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Dear Hurting Women: God's Not Like Your Father

  • Cindi McMenamin Author
  • 2014 6 Jun
  • COMMENTS
Dear Hurting Women: God's Not Like Your Father

If you had a dad that reflected the love of God toward you in many ways, you've been blessed beyond measure. And this article isn't for you.

But if you were afraid of your father, never felt loved by him, or just wished the two of you could've been closer, you are not alone. You - like many women I've met and ministered to over the past 30 years - had expectations for your father that he wasn't able to meet. And your heart may - to this day - even have problems with seeing God as your "heavenly Father" because of the negative emotions - or disappointment - the word "father" evokes.

My friend Sharon can relate.

For years Sharon tried to make sense of the physical abuse, incest, and other horrific events that accompanied her childhood. Feeling for years that God hated her, Sharon buried her pain deep inside and blamed a god she believed was just like her angry, abusive, manipulative father.

"I had a love-hate relationship with God," Sharon told me. "I wanted him to help me, but I saw him as mean and cruel and looking down at me with his finger pointed at me. I had a lot of faith, but I also had a lot of anger. There was a disconnect between my belief in God and what God looked like on a daily basis."

Finally, Sharon admitted, "I had to believe in a God so different from the one I believed him to be; I had to believe that the good God was real and the bad god was a lie." And she did that by going to the Scriptures and letting them reshape her understanding of who God is.

You can reshape your understanding of God, too, by getting into his Word and discovering, as Sharon did, that:

  • God isn't a father who considers you "bad" but a Father who said in his Word: "I have loved you with an everlasting love" (Jeremiah 31:3).
     
  • He isn't a father who points his finger at you and waits to punish you. He is, instead, the God who said in his Word, "I know the thoughts that I think toward you ...thoughts of peace and not of evil, to give you a future and a hope" (Jeremiah 29:11).
     
  • He isn't a father who desires that you be punished. He is the God who is "not willing that any should perish but that all should come to repentance" (2 Peter 3:9).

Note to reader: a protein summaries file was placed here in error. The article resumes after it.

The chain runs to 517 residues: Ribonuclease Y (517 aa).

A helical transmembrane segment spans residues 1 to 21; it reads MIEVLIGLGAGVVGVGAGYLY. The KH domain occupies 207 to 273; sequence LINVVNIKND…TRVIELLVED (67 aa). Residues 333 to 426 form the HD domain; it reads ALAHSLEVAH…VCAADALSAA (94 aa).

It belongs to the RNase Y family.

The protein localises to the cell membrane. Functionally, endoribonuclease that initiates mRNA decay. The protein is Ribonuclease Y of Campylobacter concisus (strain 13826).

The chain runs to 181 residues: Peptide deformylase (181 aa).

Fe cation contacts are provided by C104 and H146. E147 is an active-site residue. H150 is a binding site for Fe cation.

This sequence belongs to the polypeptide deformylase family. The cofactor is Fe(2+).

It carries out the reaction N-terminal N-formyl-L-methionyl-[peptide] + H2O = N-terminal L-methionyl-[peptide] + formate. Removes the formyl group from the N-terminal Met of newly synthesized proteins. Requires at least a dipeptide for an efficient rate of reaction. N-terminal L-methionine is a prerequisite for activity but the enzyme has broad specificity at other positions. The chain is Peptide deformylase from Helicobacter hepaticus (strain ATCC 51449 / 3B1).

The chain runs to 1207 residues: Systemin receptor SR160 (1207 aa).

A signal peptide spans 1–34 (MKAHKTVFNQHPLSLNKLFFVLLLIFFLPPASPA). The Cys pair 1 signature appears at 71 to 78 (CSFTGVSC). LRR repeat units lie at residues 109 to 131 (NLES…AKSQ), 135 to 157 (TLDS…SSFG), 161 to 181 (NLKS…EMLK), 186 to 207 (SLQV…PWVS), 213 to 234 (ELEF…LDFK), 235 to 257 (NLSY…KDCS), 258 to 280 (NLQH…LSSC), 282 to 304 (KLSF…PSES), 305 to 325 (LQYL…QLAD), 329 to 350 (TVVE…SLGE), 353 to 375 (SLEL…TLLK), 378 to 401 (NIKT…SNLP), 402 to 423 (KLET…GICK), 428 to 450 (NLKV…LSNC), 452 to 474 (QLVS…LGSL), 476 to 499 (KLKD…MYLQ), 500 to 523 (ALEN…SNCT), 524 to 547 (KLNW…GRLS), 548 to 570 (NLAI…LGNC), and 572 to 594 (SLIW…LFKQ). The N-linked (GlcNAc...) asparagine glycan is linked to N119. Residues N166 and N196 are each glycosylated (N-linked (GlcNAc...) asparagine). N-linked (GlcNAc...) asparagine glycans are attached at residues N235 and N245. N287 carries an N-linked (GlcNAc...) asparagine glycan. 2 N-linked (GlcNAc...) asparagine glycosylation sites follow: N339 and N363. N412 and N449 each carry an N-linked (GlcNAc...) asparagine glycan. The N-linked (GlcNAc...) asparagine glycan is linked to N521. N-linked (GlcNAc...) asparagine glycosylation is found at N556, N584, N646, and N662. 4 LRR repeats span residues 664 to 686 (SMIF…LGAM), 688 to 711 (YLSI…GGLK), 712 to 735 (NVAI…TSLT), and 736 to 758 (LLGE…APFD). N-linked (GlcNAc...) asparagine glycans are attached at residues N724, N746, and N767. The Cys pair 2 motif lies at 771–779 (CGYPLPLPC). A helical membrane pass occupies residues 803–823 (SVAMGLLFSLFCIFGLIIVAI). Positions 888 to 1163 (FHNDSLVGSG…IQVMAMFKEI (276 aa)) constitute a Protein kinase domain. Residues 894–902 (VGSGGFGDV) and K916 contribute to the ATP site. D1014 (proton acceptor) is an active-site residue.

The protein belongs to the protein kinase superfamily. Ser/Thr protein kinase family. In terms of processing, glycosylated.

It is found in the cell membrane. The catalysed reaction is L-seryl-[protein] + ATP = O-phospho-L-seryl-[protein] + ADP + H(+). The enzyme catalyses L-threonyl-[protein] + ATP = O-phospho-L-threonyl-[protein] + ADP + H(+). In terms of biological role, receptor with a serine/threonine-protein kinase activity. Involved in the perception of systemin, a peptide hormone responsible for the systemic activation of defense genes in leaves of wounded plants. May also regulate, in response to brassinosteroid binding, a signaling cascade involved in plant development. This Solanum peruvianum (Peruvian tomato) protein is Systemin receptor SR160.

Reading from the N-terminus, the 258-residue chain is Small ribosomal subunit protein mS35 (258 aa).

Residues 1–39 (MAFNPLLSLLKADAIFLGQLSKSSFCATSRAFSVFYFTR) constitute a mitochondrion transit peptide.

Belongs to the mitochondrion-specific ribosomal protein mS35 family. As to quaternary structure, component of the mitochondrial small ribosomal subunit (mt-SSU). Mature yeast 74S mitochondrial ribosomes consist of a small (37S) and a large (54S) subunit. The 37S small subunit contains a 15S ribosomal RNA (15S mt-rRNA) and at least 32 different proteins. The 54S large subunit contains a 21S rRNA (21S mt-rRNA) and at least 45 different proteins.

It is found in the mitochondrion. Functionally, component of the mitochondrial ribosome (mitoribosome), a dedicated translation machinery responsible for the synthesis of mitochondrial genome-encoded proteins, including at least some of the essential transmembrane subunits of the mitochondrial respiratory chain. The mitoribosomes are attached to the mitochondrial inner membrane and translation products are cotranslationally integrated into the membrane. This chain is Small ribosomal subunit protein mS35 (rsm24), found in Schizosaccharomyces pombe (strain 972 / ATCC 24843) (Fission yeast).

• He isn't a father who wanted you to suffer for his own selfish gain. He is, instead, the God who laid down his life to suffer in your place so you would not have to be separated from him for eternity (Romans 5:8).
     
  • He isn't a father who will withdraw his love from you if you do something he doesn't like, or if he is in a bad mood. He is the Father who says nothing can ever separate you from his love (Romans 8:38).

Once Sharon knew the truth of who God is, she knew she could trust him as her Father, and the Healer of her heart.

A large part of Sharon's healing process involved praying to the true God of the Scriptures and asking him to heal her hurts - and her entire being - in every way, using Psalm 139:23-24 as a guide:

"Search me, O God, and know my heart;
Try me, and know my anxieties;
And see if there is any wicked way in me,
And lead me in the way everlasting."

"My goal was for God to search me and strip out everything in me that was not good, that was damaged, that was wounded," Sharon said.

My friend, Sharon, has a healthy view of God today because she sought the true God of the Scriptures and asked him to apply to her mind and heart the cleansing power of his Word.

Even if your wounds from your father aren't as intense as Sharon's, it does not make them any less painful to you. So I want to encourage you to take the same step Sharon did and find what she ultimately found - perfect love from a good and caring God, peace and contentment from the pain and confusion from her past, and the ability to call God her heavenly Father, knowing he is gentle, loving, good, and able to be trusted.

As you let the Word of God reshape your understanding of who God is, you can begin to live and operate in the truth. A good place to start is in the Psalms - the Bible's songbook, written by many who felt discouraged, disappointed, hurt, or abandoned.

Get into God's Word and find out who he really is. You may find that it makes all the difference in the world when it comes to calling him your Father.

Cindi McMenamin is a national women's conference speaker and author of a dozen books, including When Women Walk Alone (more than 120,000 copies sold), When a Woman Overcomes Life's Hurts, and When God Sees Your Tears. She has more than 30 years experience ministering to women and is a popular guest on several national radio programs. She and her husband of 25 years live in Southern California, near their grown daughter. For more on her ministry and for free resources to help strengthen your soul, marriage, or personal walk with God, visit her website at www.StrengthForTheSoul.com.

Publication date: June 6, 2014